One problem is that comedy is so subjective. It would be interesting to recruit groups of friends, have each person rate how funny the others were, and then each individual to complete standard measures of depression, anxiety, how funny they think other people find them etc. Looking at the correlations you may find that those perceived as most funny by their friends are also the most prone to depression and anxiety, and may also think they’re the least funny. This could even be done online to get the large numbers needed. My cogs are whirring…

I hope I haven’t given away too many spoilers, but enticed you enough to set aside an hour and listen to the podcast in full – because you won’t regret it. Here’s the link: http://www.bbc.co.uk/programmes/b04n20v4

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Money Makes the NHS Go Round

A story in the news today has caused quite a stir – GP’s in England will be given £55 for each patient they diagnose with dementia (full article here: http://www.bbc.co.uk/news/health-29718618). On the face of it you can see why there has been some outrage amongst the public and patient groups. I do think it’s a ridiculous idea – not because it seems as if the NHS are incentivising and rewarding GPs for making diagnoses, which people feel they should be doing anyway – but for different reasons. Before addressing these I’ll do a whistlestop tour of dementia and services.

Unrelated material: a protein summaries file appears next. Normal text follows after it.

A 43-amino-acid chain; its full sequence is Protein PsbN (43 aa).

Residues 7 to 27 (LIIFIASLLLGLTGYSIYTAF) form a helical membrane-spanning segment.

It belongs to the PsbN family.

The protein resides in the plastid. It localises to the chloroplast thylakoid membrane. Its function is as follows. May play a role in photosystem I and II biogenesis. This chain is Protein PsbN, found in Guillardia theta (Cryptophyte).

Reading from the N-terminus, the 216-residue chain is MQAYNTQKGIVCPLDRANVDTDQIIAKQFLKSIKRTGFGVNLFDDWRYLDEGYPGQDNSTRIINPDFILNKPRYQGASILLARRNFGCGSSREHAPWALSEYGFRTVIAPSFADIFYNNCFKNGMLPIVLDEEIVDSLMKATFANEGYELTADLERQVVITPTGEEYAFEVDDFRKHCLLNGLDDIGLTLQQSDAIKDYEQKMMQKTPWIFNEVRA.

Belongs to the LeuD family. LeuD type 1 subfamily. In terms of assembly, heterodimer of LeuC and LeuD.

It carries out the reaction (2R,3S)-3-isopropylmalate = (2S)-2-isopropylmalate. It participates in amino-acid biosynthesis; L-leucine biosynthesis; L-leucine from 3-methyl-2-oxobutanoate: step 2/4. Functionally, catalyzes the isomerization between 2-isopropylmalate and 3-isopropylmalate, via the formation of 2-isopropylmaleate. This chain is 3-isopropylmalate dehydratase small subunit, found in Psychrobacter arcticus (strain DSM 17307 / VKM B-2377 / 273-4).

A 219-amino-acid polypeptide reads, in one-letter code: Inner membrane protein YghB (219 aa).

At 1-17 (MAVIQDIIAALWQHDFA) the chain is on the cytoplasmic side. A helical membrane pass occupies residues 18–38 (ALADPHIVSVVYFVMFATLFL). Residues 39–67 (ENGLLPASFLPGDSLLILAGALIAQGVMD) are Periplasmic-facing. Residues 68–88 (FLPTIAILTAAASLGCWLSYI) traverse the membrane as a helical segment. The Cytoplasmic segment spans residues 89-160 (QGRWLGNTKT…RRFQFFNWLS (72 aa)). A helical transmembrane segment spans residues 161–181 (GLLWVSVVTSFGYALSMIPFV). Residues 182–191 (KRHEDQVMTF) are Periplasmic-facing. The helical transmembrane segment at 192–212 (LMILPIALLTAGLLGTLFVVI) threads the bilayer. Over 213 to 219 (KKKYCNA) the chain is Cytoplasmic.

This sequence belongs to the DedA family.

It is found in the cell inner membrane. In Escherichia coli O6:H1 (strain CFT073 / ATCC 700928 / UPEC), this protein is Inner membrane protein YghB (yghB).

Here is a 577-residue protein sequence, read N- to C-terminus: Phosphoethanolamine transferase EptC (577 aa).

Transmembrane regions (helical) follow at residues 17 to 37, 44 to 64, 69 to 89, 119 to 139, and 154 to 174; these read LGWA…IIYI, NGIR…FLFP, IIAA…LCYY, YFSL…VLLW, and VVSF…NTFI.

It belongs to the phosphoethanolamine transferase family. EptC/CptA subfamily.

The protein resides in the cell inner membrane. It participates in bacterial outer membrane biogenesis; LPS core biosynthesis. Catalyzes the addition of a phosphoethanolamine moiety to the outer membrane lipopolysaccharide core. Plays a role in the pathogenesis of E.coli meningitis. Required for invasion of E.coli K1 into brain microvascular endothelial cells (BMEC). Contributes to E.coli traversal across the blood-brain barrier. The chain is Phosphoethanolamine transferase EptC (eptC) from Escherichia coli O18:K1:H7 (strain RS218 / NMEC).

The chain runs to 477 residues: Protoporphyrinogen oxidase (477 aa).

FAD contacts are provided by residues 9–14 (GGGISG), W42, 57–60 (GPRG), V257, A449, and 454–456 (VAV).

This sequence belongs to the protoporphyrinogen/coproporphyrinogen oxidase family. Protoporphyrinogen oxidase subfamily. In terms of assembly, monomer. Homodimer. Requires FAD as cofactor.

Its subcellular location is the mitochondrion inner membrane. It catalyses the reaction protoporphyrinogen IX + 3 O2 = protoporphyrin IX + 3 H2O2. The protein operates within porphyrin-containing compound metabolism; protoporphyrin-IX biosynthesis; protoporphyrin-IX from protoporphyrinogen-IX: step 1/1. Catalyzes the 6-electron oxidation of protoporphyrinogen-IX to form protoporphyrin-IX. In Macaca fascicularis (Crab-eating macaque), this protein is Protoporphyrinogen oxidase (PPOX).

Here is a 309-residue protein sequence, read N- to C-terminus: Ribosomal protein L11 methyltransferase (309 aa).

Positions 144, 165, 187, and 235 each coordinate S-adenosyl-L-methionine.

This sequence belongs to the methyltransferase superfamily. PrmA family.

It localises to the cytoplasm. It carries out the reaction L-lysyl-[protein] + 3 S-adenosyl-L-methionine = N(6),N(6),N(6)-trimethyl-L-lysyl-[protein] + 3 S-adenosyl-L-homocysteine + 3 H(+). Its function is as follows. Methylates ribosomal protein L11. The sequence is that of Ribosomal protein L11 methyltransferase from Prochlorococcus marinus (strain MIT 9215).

Dementia is an incredibly complicated disease area, and far from being one single diagnosis covers a whole multitude. The three common factors that must be present in all dementias are:

1) A downward change in cognition (aka thinking, e.g memory, attention, reasoning or processing information).
2) This change is progressing over-time…
3) …and is enough to exert effect on the persons everyday life.

There are a few key points here. Firstly, we’re talking about a relative change, so in a time when GPs rarely know their patients, this can be difficult to figure out. A reliable ‘informant’ such as family member, friend or carer can help, as can neuropsychological testing that can help estimate something called ‘pre-morbid’ ability, or how well the person would have performed before they started having problems.

Secondly, to assess the rate and nature of change over time, you will likely need to see the person a number of times over a period of months or even years. Over this time symptoms can express themselves in different ways at different times.

Some cases are fairly clear cut, but there are also different types of dementia, some of which are rare. So it’s a complicated picture that can make dementia difficult to diagnose for GPs, often requiring lots of resources and that precious commodity in medicine – time.